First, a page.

There are some notable exceptions to this rule, particularly where man has interfered. The species Geoffroy's cat, for example, can physically mate with the domestic cat and produce viable offspring, but would not normally do so in the wild, as the smells and signals are wrong and the mating instinct would not be triggered. Man has successfully circumvented this, however, and produced viable offspring in a attempt to produce cats with wildcat patterns. Such hybrid off spring are usually treated as a subspecies of one species or the other, based upon dominant characteristics: so far, only new subspecies of Geoffroy's cat have been produced, not new domestic cats. This is not the case with other hybrids, most notably the Bengal is a domestic cat-leopard cat hybrid. Differing species come about through isolation. If some members of a species become separated from the main body of their species by distance or natural obstruction, they will eventually evolve into a different species, losing the ability to interbreed.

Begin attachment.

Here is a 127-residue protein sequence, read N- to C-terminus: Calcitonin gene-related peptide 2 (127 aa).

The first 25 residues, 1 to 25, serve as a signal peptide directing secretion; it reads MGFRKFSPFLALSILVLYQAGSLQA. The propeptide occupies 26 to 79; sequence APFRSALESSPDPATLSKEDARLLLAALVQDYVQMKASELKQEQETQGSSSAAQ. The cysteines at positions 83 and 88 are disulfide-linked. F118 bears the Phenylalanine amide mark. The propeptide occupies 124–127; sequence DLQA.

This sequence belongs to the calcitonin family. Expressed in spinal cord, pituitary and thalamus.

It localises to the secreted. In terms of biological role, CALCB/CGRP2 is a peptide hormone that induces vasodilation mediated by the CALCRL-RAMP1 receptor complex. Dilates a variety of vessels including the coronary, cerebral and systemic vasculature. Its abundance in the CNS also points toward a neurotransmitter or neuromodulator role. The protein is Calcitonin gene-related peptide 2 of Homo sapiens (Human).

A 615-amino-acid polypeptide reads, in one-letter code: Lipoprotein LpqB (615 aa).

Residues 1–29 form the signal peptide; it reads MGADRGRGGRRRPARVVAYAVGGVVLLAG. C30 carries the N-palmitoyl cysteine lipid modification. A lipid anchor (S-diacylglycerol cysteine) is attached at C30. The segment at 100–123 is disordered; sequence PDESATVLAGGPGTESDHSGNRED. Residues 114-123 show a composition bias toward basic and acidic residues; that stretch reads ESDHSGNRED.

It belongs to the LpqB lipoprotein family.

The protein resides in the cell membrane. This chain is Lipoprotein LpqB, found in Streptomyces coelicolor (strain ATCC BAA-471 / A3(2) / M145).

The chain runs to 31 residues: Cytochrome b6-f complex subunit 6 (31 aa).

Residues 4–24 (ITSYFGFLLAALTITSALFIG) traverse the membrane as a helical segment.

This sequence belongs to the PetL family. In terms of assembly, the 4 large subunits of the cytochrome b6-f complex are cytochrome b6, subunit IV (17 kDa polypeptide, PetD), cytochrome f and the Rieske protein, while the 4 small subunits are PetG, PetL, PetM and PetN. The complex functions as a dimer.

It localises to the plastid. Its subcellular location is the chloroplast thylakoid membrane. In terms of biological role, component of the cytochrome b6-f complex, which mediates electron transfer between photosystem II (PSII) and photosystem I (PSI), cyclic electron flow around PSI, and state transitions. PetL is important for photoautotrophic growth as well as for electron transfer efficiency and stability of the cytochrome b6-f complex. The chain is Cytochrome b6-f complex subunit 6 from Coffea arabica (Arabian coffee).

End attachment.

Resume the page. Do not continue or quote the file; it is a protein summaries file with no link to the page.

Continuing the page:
All members of the genus felis, subgenus felis, have a somewhat complex relationship to each other. The parent species in this group is Felis sylvestris, the European wildcat, who first evolved some 600,000 years or so ago in central Europe (where he can still be found). During the Second Ice Age, he extended his domain into Africa and Asia. As the ice receded the seas rose and the climates changed, the immigrant species became isolated from each other by water, deserts, and mountains. Over time, the isolated subspecies evolved into the Sand Cat, the African Wildcat, the Forest Cat, the Black-Footed Cat, and the Chinese Desert Cat: other species also evolved, but failed to survive. Species are themselves further divided into subspecies (if wild) or breeds (if domesticated): the two classifications are analogous to each other. We should remember that Panthera leo azandica (the Congo Lion) has exactly the same relationship to Panthera leo that Siamese Cat has to Felis cattus.